June 26, 2022

We Have Too Damn Many Rulesets

Jim Owczarski, 27 December 2021

In the Fall of this year, I turned 55. I have had a lot of thoughts about this, not all of them related to my eligibility for the Denny’s Senior Menu, but it certainly qualifies me as older. In the miniatures wargaming hobby, mind, it qualifies me as something like middle-aged. For all the fine talk about the next generation — may it come — we are a grey bunch and I am happy to find myself in the, let us say, 35th percentile.

It still leaves me older.

Which is why it was no small wonder when a simple response to a Facebook post took me by surprise.  A fellow had asked in a Napoleonics group whether Black Powder 2 was suitable for the recreation of historical battles.  The surprise was not the answer to his question.  For reasons I can share elsewhere if needed, no, Black Powder 2 is not suitable for the recreation of battles.  There was also no surprise in the responses a great many offered to the question, all of which took a shape similar to, “no, Black Powder 2 is not suited to this purpose, but definitely try rule set ‘X’!” This is a folkway of our tribe as certain to follow a question of that sort as the dawn conquering the darkness of night.

This is why I don’t play Napoleonics.  There are too many rule sets.

No, it was a one sentence response to one of the responses that got me.  To paraphrase: “This is why I don’t play Napoleonics.  There are too many rule sets.”

How did I never see that?  It is true, you know.  I tried compiling a list of all the rule sets that I both own and have played.  It is probably not exhaustive and ignores a number of homebrew sets, but here it is:

  • Absolute Emperor
  • Age of Eagles
  • Black Powder (I&II)
  • Bloody Big Battles
  • Blucher
  • Bruce Quarrie’s rules
  • Carnage and Glory (I&II)
  • Column, Line, and Square
  • Commands and Colors: Napoleonic
  • The Complete Brigadier
  • De Bellis Antiquitatis — Humberside Extensions
  • De Bellis Napoleonicis
  • Empire II-V
  • Et Sans Resultat!
  • Field of Glory: Napoleon
  • From Valmy to Waterloo (I may have thrown this one out in rage.)
  • General de Brigade
  • Grand Armee
  • Grand Tactics (local set)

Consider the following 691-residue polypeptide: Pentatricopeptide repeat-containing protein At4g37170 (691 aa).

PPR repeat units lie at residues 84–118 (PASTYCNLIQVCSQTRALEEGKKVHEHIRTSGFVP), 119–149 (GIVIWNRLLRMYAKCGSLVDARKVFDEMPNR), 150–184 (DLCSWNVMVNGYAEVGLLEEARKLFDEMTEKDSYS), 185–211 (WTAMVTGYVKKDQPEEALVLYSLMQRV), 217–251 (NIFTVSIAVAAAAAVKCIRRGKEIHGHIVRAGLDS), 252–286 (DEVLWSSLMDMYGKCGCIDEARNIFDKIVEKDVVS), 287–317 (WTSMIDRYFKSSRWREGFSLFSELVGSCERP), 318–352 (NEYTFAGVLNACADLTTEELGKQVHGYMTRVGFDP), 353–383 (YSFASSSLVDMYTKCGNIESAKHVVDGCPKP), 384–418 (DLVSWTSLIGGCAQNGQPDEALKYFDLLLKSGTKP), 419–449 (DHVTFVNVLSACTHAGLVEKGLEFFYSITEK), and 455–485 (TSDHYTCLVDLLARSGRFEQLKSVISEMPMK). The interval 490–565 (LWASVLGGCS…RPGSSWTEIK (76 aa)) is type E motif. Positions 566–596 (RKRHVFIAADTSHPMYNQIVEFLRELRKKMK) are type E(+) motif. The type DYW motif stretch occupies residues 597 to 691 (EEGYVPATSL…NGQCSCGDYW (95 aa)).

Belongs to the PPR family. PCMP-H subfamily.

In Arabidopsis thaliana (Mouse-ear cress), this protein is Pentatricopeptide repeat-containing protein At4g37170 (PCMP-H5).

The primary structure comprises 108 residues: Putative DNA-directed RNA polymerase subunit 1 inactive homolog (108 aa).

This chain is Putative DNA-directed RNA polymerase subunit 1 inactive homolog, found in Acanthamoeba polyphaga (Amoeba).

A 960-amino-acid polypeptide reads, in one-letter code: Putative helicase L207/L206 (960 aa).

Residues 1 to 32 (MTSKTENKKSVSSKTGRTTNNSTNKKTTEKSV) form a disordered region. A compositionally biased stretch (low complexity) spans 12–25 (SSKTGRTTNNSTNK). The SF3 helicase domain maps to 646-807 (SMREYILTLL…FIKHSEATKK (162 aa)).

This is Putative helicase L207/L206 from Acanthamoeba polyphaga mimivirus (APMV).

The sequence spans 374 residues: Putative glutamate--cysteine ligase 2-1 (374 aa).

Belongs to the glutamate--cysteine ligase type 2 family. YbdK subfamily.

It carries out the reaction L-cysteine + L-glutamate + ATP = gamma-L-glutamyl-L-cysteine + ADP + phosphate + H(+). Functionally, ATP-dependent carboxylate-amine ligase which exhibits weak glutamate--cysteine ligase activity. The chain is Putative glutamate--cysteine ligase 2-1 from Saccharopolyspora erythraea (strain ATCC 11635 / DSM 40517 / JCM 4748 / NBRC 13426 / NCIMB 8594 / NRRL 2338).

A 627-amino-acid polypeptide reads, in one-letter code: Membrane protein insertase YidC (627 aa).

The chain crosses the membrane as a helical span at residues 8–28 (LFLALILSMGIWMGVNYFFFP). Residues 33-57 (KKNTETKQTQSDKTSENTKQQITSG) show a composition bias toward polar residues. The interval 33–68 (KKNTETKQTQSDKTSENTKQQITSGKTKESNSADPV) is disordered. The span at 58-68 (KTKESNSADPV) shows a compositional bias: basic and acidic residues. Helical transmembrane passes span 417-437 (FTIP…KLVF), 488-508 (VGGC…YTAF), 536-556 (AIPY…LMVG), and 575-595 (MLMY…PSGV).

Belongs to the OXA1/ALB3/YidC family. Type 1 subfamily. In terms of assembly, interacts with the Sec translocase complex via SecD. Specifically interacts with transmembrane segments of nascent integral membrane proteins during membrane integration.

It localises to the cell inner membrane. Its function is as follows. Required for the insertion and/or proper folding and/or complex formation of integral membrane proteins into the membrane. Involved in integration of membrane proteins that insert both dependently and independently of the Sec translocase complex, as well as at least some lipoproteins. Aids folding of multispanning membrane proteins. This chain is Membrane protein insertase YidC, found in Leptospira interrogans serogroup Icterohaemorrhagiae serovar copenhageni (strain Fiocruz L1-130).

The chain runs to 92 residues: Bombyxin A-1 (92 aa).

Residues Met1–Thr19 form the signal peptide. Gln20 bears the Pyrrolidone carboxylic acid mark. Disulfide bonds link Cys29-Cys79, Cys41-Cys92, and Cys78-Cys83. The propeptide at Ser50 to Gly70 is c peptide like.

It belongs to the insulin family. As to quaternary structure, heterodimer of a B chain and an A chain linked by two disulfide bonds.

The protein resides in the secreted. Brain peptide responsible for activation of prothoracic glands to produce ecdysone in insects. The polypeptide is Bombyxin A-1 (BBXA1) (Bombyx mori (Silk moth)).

• Horse, Foot, and Guns
  • In the Grand Manner
    Lasalle (I & II)
  • Le Petite Empereur
  • Look Sarge, No Charts
  • Napoleon’s Battles, 1e
  • Napoleonic Wargaming for Fun (two of Dr. Griffith’s included sets)
  • Napoleonique
  • Piquet
  • Polemos
  • Revolution to Empire
  • Shako (I & II)
  • Snappy Nappy
  • Song of Drums and Shakos — Large Battles
  • System 7 Napoleonics (It counts.)
  • Volley and Bayonet (I&II)
  • Wargames Research Group, 1685-1845

(ed note: not War Games by Featherstone?)

Now, mind you, I did not paint and base figures for all the above.  Rather, it is one of the great joys of going to gaming conventions that you can read up on a rule set in advance and then go play it with a group of people who are passionate about “their” system.  If you go to an Historicon, it is often enough the author of the rules or a group of playtesters.

Why I never saw the problem in all this is beyond me.

Yes, we, along with World War 2 are the biggest, oldest kids in this teeny-tiny corner of the hobby world.  We have been around so long that it is probably inevitable that a thousand mushrooms would sprout — knowing us as I do, I recoil from calling us flowers.  How, though, is anyone, ever to be drawn into the analog side of this hobby?

I admit it.  I cheat.  I gave up painting, basing, terraining (it should be a word), &c., a couple years ago and have never looked back.  I can build battle sets in Tabletop Simulator — for that is what I prefer to do — for any system I like and at any scale that I like until Hell won’t have it.  Heavens, if you have been over to my YouTube channel you have seen us making our way through near a dozen rule sets just for one battle.  In the analog world, though, how do you ever build a community around this level of diversification?  Looking back at it, it is remarkable that anyone plays anything with anyone else.